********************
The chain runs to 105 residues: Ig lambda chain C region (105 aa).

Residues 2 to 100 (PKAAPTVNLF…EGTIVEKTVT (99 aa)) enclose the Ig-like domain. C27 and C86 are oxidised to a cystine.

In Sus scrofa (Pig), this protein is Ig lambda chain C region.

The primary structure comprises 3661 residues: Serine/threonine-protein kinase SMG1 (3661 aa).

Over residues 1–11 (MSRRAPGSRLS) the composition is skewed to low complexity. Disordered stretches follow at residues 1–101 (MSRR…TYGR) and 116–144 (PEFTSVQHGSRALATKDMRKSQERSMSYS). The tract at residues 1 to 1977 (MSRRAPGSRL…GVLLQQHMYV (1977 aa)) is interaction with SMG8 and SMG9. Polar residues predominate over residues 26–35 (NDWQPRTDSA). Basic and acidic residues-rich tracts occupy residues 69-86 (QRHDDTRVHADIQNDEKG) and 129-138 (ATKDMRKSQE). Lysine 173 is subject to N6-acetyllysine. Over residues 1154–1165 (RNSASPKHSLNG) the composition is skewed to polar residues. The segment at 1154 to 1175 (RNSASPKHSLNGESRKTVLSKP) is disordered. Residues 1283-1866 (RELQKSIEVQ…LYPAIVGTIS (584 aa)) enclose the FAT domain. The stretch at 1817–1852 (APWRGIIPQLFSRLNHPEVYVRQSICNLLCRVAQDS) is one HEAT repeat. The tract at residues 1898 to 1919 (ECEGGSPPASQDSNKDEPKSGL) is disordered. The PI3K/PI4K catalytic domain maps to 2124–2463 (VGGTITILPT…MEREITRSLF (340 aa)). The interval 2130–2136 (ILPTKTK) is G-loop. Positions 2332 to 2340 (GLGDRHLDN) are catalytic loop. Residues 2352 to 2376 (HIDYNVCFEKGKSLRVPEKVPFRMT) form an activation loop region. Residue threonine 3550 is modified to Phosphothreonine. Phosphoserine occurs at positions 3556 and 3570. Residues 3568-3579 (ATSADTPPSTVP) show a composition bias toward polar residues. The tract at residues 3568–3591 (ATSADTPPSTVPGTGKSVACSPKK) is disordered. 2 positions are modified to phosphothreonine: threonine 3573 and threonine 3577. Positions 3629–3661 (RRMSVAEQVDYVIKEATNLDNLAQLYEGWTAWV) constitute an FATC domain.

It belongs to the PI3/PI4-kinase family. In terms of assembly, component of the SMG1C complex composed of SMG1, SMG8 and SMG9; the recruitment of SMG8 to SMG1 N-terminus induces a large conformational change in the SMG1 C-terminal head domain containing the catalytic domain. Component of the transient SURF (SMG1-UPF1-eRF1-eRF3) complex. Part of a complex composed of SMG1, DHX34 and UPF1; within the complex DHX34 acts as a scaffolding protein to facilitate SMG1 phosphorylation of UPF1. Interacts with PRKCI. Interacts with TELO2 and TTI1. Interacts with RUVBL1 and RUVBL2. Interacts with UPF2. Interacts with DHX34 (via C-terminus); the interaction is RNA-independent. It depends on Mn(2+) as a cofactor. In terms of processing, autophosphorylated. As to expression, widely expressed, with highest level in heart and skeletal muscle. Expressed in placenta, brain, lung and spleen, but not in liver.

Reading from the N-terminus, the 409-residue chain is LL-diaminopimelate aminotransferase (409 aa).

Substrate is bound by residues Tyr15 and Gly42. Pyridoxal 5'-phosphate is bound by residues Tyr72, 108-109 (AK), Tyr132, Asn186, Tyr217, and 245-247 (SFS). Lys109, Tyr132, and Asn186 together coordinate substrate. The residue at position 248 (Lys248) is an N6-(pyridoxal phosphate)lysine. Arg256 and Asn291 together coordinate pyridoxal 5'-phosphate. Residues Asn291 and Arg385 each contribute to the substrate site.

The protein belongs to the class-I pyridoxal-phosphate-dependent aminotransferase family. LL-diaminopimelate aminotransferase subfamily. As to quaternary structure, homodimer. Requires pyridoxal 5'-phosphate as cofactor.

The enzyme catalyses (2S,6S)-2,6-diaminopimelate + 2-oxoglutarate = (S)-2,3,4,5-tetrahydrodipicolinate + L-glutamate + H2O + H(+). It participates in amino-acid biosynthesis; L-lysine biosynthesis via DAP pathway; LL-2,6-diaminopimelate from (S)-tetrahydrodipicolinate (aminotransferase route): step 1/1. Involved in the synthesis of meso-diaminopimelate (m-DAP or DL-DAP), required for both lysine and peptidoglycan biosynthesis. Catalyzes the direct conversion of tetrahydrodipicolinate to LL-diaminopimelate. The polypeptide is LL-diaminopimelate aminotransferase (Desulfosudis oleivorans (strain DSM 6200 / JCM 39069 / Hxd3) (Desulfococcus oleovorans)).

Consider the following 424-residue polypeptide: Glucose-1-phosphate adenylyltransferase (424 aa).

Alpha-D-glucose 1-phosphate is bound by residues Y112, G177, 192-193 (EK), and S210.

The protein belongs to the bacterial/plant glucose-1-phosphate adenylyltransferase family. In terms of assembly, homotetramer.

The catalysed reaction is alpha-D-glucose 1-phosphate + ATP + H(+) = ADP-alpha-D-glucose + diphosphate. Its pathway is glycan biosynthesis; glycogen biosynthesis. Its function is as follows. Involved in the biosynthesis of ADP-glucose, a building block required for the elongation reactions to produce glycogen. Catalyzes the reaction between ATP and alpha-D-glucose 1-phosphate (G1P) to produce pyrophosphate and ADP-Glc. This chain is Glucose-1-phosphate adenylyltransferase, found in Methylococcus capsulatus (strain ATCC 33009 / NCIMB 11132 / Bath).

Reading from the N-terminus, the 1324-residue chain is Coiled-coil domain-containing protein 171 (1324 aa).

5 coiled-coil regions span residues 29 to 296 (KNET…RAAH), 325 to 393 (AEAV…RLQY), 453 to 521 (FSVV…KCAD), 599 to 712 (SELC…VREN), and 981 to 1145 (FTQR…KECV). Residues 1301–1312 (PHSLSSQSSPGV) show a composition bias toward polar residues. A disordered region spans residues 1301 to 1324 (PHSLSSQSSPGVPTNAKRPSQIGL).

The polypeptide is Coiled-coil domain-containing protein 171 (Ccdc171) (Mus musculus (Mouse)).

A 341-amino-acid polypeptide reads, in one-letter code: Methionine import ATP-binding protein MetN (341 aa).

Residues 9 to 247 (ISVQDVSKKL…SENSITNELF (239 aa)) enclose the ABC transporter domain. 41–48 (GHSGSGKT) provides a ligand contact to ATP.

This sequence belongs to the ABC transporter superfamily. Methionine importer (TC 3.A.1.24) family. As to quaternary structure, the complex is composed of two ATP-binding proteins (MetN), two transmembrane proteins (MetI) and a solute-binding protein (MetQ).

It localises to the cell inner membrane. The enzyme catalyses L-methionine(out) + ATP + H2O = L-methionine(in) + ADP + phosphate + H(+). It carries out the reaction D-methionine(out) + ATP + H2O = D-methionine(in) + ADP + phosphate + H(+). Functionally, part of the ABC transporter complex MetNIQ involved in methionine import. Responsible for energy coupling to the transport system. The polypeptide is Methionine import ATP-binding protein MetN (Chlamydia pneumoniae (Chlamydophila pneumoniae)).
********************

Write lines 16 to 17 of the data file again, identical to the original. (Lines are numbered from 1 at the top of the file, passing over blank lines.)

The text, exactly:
5 coiled-coil regions span residues 29 to 296 (KNET…RAAH), 325 to 393 (AEAV…RLQY), 453 to 521 (FSVV…KCAD), 599 to 712 (SELC…VREN), and 981 to 1145 (FTQR…KECV). Residues 1301–1312 (PHSLSSQSSPGV) show a composition bias toward polar residues. A disordered region spans residues 1301 to 1324 (PHSLSSQSSPGVPTNAKRPSQIGL).

The polypeptide is Coiled-coil domain-containing protein 171 (Ccdc171) (Mus musculus (Mouse)).